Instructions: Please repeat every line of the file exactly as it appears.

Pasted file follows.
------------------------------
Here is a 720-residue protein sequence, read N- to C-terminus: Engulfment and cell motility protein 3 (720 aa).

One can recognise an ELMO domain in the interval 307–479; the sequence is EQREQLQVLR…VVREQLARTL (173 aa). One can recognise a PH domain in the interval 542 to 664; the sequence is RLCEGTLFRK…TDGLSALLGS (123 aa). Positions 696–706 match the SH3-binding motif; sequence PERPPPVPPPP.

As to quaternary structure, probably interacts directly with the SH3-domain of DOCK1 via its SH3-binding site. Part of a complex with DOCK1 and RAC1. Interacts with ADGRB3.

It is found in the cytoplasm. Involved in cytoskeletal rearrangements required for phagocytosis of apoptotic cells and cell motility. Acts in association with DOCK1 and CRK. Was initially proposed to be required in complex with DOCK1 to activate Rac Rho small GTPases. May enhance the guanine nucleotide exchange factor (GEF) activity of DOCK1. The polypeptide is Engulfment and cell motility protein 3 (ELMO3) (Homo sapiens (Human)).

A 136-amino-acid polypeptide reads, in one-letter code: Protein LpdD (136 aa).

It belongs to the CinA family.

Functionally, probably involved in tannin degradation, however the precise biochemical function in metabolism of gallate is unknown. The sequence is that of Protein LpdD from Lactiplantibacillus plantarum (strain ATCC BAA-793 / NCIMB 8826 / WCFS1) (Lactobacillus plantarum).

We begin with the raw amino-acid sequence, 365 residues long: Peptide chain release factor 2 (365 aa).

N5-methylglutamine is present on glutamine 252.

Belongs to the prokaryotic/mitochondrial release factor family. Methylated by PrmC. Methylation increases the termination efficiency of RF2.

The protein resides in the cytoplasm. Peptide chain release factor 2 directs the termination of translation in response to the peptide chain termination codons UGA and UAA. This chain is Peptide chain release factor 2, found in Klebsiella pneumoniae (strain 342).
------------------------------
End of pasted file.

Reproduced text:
Here is a 720-residue protein sequence, read N- to C-terminus: Engulfment and cell motility protein 3 (720 aa).

One can recognise an ELMO domain in the interval 307–479; the sequence is EQREQLQVLR…VVREQLARTL (173 aa). One can recognise a PH domain in the interval 542 to 664; the sequence is RLCEGTLFRK…TDGLSALLGS (123 aa). Positions 696–706 match the SH3-binding motif; sequence PERPPPVPPPP.

As to quaternary structure, probably interacts directly with the SH3-domain of DOCK1 via its SH3-binding site. Part of a complex with DOCK1 and RAC1. Interacts with ADGRB3.

It is found in the cytoplasm. Involved in cytoskeletal rearrangements required for phagocytosis of apoptotic cells and cell motility. Acts in association with DOCK1 and CRK. Was initially proposed to be required in complex with DOCK1 to activate Rac Rho small GTPases. May enhance the guanine nucleotide exchange factor (GEF) activity of DOCK1. The polypeptide is Engulfment and cell motility protein 3 (ELMO3) (Homo sapiens (Human)).

A 136-amino-acid polypeptide reads, in one-letter code: Protein LpdD (136 aa).

It belongs to the CinA family.

Functionally, probably involved in tannin degradation, however the precise biochemical function in metabolism of gallate is unknown. The sequence is that of Protein LpdD from Lactiplantibacillus plantarum (strain ATCC BAA-793 / NCIMB 8826 / WCFS1) (Lactobacillus plantarum).

We begin with the raw amino-acid sequence, 365 residues long: Peptide chain release factor 2 (365 aa).

N5-methylglutamine is present on glutamine 252.

Belongs to the prokaryotic/mitochondrial release factor family. Methylated by PrmC. Methylation increases the termination efficiency of RF2.

The protein resides in the cytoplasm. Peptide chain release factor 2 directs the termination of translation in response to the peptide chain termination codons UGA and UAA. This chain is Peptide chain release factor 2, found in Klebsiella pneumoniae (strain 342).